Thomas More Society Files Motion for Immediate Transfer of Parental Notice Challenge to Illinois Supreme Court
August 23, 2010
CHICAGO, (christiansunite.com) -- This morning, Thomas More Society attorneys delivered the justices of the Illinois Supreme Court a motion to immediately transfer the legal case pending against the Illinois Parental Notice of Abortion Act of 1995 from the Appellate Court to the Supreme Court. Arguing that pregnant minors at risk for abortion suffer harm every day that the Act is not enforced, the Society invoked the Supreme Court rule allowing transfer of an appeal when the "public interest requires prompt adjudication." The pending appeal, brought by the American Civil Liberties Union (ACLU), is currently in the Illinois Appellate Court, First District, where a decision is not expected for a year or more.
"More than fifteen years ago, with overwhelming bipartisan support, parental notice was supposedly made the law in Illinois, but as we sit here today, secret abortions on pregnant minors continue unabated," said Peter Breen, Thomas More Society executive director and legal counsel. "With this motion to transfer, the Supreme Court has the opportunity to immediately and definitively decide the constitutionality of parental notice in Illinois."
Earlier this year, Judge Daniel Riley of the Cook County Circuit Court allowed the Thomas More Society to appear as "friends of the court" as he rejected the ACLU's Illinois state constitutional challenges to the Parental Notice Act. However, after the decision, both the ACLU and the Illinois Attorney General's office agreed to an indefinite stay of the law, extending through the duration of the appeal a temporary restraining order entered earlier by Judge Riley.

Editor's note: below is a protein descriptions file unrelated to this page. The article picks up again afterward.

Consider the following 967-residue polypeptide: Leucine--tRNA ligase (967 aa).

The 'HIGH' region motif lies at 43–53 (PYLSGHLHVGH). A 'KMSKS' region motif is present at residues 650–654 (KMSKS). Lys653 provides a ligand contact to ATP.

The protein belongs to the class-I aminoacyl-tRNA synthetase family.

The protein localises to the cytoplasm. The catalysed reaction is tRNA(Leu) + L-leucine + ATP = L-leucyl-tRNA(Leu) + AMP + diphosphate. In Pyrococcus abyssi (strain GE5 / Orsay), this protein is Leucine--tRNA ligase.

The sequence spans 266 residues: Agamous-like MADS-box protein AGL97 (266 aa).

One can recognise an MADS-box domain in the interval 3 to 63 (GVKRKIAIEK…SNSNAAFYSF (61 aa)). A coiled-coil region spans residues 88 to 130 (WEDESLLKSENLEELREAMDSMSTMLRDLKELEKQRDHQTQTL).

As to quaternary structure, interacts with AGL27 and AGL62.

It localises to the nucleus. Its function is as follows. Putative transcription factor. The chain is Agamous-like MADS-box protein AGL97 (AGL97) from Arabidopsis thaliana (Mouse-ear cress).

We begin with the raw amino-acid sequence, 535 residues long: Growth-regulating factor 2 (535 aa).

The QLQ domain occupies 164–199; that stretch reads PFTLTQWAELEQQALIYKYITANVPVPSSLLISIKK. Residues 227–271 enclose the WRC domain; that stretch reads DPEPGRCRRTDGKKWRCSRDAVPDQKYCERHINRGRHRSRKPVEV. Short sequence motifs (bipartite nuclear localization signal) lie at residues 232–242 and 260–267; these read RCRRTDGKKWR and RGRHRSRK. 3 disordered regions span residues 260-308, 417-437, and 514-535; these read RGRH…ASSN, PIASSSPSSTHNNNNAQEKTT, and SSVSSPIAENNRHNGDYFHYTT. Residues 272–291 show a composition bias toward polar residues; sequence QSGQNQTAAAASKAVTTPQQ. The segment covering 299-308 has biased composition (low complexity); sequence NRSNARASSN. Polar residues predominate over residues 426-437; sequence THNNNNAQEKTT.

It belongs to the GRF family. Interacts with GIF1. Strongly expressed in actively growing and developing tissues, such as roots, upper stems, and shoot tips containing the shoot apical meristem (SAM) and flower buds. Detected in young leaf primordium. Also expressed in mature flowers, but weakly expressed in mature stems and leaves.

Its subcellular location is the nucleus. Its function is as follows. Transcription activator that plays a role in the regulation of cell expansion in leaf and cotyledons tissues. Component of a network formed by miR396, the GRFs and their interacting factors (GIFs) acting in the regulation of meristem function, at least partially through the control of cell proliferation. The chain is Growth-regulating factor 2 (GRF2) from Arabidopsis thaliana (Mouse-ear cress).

Since the Parental Notice Act was signed into law in 1995, more than 50,000 abortions have been performed on pregnant minors in Illinois, including almost 5,000 abortions on girls 14 years of age and younger. Illinois is the only state in the Midwest that does not have a law requiring parental notification or consent prior to an abortion, and more than 55,000 abortions have been performed on non-residents in Illinois since 1995, including an unknown number of out-of-state pregnant minors.
While the Act was passed in 1995, it was in late 2006 that the Illinois Supreme Court issued the Act's required "judicial bypass" rules, which allow a minor a confidential bypass proceeding in court in lieu of notifying her parents. Notwithstanding the bypass rules, the Act also allows a minor to forego notification if she declares in writing that she is the victim of abuse. In early 2009, the United States Court of Appeals for the Seventh Circuit rejected the ACLU's federal constitutional challenge to the Act.
It is not yet known whether the Attorney General and the ACLU will support, oppose or remain neutral on the motion to transfer. A copy of the motion to transfer can be downloaded at www.thomasmoresociety.org.
About the Thomas More Society
Founded in 1997, the Thomas More Society is a national public interest law firm that exists to restore respect for life in law. Based in Chicago, the Thomas More Society defends the sanctity of human life, the family and religious liberty in courtrooms across the country. The Society is a nonprofit organization wholly supported by private donations. For more information or to support the work of Thomas More Society, please visit www.thomasmoresociety.org.